At times, relations between Minsk and Warsaw have become heated. In early February, an unnamed official of Belarus's State Security Committee (KGB) said on Belarusian state television that the embassy had become a headquarters for foreign secret services. The KGB provided no evidence and Poland denied the accusations.

The Belarusian authorities also say that, as well as helping the country's opposition, Poland is encouraging the country's large Polish minority to be unpatriotic. There are estimated to be 417,000 ethnic Poles in Belarus.

Outlook Unchanged?

So, is all this making Belarusians more hostile toward their neighboring Poles? A recent survey certainly supports that notion.

"A poll conducted by Professor [Oleg] Manayev and his group [of sociologists] shows that the number of people in Belarus who have negative attitudes both towards Poland and Lithuania is increasing," says Karbalevich.

With the March 19 presidential election now just hours away, the Belarusian authorities are particularly jumpy at present.

Still, Lukashenka seems certain to win the vote. If so, relations between Minsk and Warsaw are unlikely to improve any time soon.

Belarus Election Preview

Belarus Election Preview

A protester in Vitsebsk calls for a boycott of the 19 March vote (RFE/RL)

ALL EYES ON BELARUS: No matter the outcome, the presidential election to be held on 19 March is an important event for the future of Belarus, according to three experts on the country who spoke at an RFE/RL briefing in Washington, D.C., on 14 February.

Listen to the complete panel discussion (about 60 minutes):
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ROBIN SHEPHERD, adjunct fellow with the New European Democracies Project at the Center for Strategic and International Studies (CSIS), said that civil society has been seriously weakened in Belarus as a result of the current regime's self-isolating and corrupt policies. Shepherd believes incumbent Belarus President Alyaksandr Lukashenka has decided he needs a democratic election to legitimize his regime. Shepherd cautioned that opinion polls be read accurately when evaluating the election results when they become available. For example, he predicted that the true level of support for Lukashenka will probably be from 10 to 12 percentage points less than the actual reported vote count, because of a "fear factor" within the Belarusian electorate -- that some voters will fear that Lukashenka can determine how a person voted. Shepherd said he cannot predict the outcome of the election, but does believe the opposition could win a fair vote in Minsk.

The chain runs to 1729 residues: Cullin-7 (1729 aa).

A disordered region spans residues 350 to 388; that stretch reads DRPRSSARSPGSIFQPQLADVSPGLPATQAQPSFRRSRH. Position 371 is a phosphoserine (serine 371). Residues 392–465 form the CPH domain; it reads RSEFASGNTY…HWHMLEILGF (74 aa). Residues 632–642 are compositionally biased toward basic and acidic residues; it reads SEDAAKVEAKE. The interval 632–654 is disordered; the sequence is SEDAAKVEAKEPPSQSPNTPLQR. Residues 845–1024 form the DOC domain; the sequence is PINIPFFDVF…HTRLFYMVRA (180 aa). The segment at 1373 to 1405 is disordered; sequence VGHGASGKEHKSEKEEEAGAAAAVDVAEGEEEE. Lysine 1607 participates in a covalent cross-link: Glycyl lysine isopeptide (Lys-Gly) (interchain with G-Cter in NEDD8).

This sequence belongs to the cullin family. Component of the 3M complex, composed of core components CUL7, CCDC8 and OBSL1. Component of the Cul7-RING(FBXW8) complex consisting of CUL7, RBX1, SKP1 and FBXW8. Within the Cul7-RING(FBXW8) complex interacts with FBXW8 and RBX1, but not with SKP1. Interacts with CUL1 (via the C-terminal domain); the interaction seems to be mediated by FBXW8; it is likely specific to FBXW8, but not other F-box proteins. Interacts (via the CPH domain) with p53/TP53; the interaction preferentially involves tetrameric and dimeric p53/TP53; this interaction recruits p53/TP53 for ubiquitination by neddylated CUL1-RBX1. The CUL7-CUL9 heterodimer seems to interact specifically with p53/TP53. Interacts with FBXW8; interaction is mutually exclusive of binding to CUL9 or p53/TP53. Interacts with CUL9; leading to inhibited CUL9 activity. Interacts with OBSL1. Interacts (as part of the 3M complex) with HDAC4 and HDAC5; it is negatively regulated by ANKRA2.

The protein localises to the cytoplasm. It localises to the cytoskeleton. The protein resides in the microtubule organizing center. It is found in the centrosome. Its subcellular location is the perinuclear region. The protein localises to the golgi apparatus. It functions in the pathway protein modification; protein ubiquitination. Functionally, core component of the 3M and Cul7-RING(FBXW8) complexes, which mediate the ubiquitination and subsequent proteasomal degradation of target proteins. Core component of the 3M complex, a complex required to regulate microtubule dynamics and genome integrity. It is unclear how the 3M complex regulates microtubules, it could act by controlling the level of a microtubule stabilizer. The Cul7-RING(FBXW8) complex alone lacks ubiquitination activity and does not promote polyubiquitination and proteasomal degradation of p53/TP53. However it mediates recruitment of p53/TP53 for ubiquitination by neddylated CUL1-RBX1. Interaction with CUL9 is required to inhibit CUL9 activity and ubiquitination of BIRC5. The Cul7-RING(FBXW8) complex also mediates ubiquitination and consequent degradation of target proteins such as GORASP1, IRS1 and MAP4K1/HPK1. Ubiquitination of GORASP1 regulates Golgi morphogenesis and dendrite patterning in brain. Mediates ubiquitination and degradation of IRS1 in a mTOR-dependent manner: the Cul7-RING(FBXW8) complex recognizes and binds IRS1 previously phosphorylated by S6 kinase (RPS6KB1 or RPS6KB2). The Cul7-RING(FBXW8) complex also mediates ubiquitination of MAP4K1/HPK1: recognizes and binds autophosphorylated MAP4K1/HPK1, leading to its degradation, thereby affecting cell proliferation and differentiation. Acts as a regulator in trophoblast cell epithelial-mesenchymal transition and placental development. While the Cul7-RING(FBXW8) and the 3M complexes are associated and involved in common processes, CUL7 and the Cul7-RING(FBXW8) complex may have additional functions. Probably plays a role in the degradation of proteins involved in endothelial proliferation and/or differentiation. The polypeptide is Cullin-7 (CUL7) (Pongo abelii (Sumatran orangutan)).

JAN MAKSYMIUK, RFE/RL's Belarus and Ukraine regional analyst, noted several differences between Belarus on the eve of its presidential election and Ukraine just prior to its "Orange Revolution" in December 2004. He said that, in Ukraine, no incumbent was running for president, putting both candidates on a more equal footing. Unlike Ukraine, the opposition is not represented in the Belarus parliament or in local governments, Maksymiuk said. The primary opposition candidate, Alyaksandr Milinkevich, will not receive any positive media coverage due to state control of the Belarusian media, Maksymiuk said, and the relative economic prosperity of Belarus is another contributing factor to Lukashenka's likely re-election.

ALEXANDER LUKASHUK, RFE/RL Belarusian Service director, emphasized the government's control of the media in Belarus, saying that the Belarusian people are being deprived of both information and public discussion about election issues.

Listen to the complete panel discussion (about 60 minutes):
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Click on the image to view a dedicated page with news, analysis, and background information about the Belarusian presidential ballot.

Click on the image to view RFE/RL's coverage of the election campaign in Belarusian and to listen to RFE/RL's Belarusian Service.